Whereas the first method of transposition of foreign ideas from one school into another resembles the annexation of foreign territory, the second method of comparing foreign ideas is similar to a treaty between two allied countries in which both retain their independence, but agree to act together proceeding from their common interests. This method is usually applied in the merger of Marxism and Freudian theory. In so doing the author uses a method that by analogy with geometry might be called the method of the logical superposition of concepts. The system of Marxism is defined as being monistic, materialistic, dialectic etc. Then the monism, materialism etc. of Freud’s system is established; the superimposed concepts coincide and the systems are declared to have fused. Very flagrant, sharp contradictions which strike the eye are removed in a very elementary way: they are simply excluded from the system, are declared to be exaggerations, etc. Thus, Freudian theory is de-sexualized as pansexualism obviously does not square with Marx’s philosophy. No problem, we are told – we will accept Freudian theory without the doctrine of sexuality. But this doctrine forms the very nerve, soul, center of the whole system. Can we accept a. system without its center? After all, Freudian theory without the doctrine of the sexual nature of the unconscious is like Christianity without Christ or Buddhism with Allah

It would be a historical miracle, of course, if a full-grown system of Marxist psychology were to originate and develop in the West, from completely different roots and in a totally different cultural situation. That would imply that philosophy does not at all determine the development of science. As we can see, they started from Schopenhauer and created a Marxist psychology! But this would imply the total fruitlessness of the attempt itself to merge Freudian theory with Marxism, just as the success of Bekhterev’s coincidence would imply the bankruptcy of the objective method: after all, if the data of subjective analysis fully coincide with the data of objective analysis, one may ask in what sense subjective analysis is inferior. If Freud, without knowing it himself, thinking about other philosophical systems and consciously siding with them, nevertheless created a Marxist doctrine of the mind, then in the name of what, may one ask, is it necessary to disturb this most fruitful delusion: after all, according to these authors, we need not change anything in Freud. Why, then, merge psychoanalysis with Marxism? In addition, the following interesting question arises: how is it possible that this system which entirely coincides with Marxism logically led to making the idea of sexuality, which is obviously irreconcilable with Marxism, into its cornerstone? Is not the method to a large extent responsible for the conclusions arrived at with its help? And bow could a true method which creates a true system, based on true premises, lead its authors to a false theory, to a false central idea? One has to dispose of a good deal of methodological carelessness not to see these problems which inevitably arise in each mechanical attempt to move the center of any scientific system – in the given case, from Schopenhauer’s doctrine of the will as the basis of the world to Marx’s doctrine about the dialectical development of matter.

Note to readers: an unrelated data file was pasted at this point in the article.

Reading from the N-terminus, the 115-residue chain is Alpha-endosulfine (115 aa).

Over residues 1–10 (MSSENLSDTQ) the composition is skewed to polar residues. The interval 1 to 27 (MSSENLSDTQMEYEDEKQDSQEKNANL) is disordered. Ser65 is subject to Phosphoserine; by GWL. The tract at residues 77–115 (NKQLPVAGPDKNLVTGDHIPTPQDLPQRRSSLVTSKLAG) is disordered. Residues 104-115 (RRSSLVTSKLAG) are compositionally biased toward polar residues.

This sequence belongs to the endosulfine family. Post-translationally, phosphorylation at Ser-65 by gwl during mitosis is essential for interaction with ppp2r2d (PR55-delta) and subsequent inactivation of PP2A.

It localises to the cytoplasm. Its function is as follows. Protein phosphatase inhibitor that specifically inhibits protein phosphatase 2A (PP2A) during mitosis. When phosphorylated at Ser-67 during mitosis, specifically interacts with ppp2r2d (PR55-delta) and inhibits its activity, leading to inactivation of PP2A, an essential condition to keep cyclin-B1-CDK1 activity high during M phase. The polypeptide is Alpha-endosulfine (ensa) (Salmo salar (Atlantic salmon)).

But the worst is still to come. In such attempts one often simply must close one’s eyes to the contradictory facts, pay no attention to vast areas and main principles, and introduce monstrous distortions in both of the systems to be merged. In so doing, one uses transformations like those with which algebra operates, in order to prove the identity of two expressions. But the transformation of the systems to be merged operates with unities that are absolutely different from the algebraic ones. In practice, it always leads to the distortion of the essence of these systems.

In the article by Luria [1925, p. 55], for example, psychoanalysis is presented as “a system of monistic psychology,” whose methodology “coincides with the methodology” of Marxism. In order to prove this a number of most naive transformations of both systems are carried out as a result of which they “coincide.” Let us briefly look at these transformations. First of all, Marxism is situated in the general methodology of the epoch, alongside Darwin, Comte, Pavlov, and Einstein, who together create the general methodological foundations of the epoch. The role and importance of each of these authors is, of course, deeply and fundamentally different, and by its very nature the role of dialectical materialism is totally different from all of them. Not to see this means to deduce methodology from the sum total of “great scientific achievements”. As soon as one reduces all these names and Marxism to a common denominator it is not difficult to unite Marxism with any “great scientific achievement,” because this was presupposed: the“coincidence” looked for is in the presupposition and not in the conclusion. The“fundamental methodology of the epoch” consists of the sum total of the discoveries made by Pavlov, Einstein, etc. Marxism is one of these discoveries, which belong to the “group of principles indispensable for quite a number of closely-related sciences” Here, on the first page, that is, the argumentation might have ended: after Einstein one would only have to mention Freud, for he is also a “great scientific achievement” and, thus, a participant in the “general methodological foundations of the epoch.” But one must have much uncritical trust in scientific reputation to deduce the methodology of an epoch from the sum total of famous names.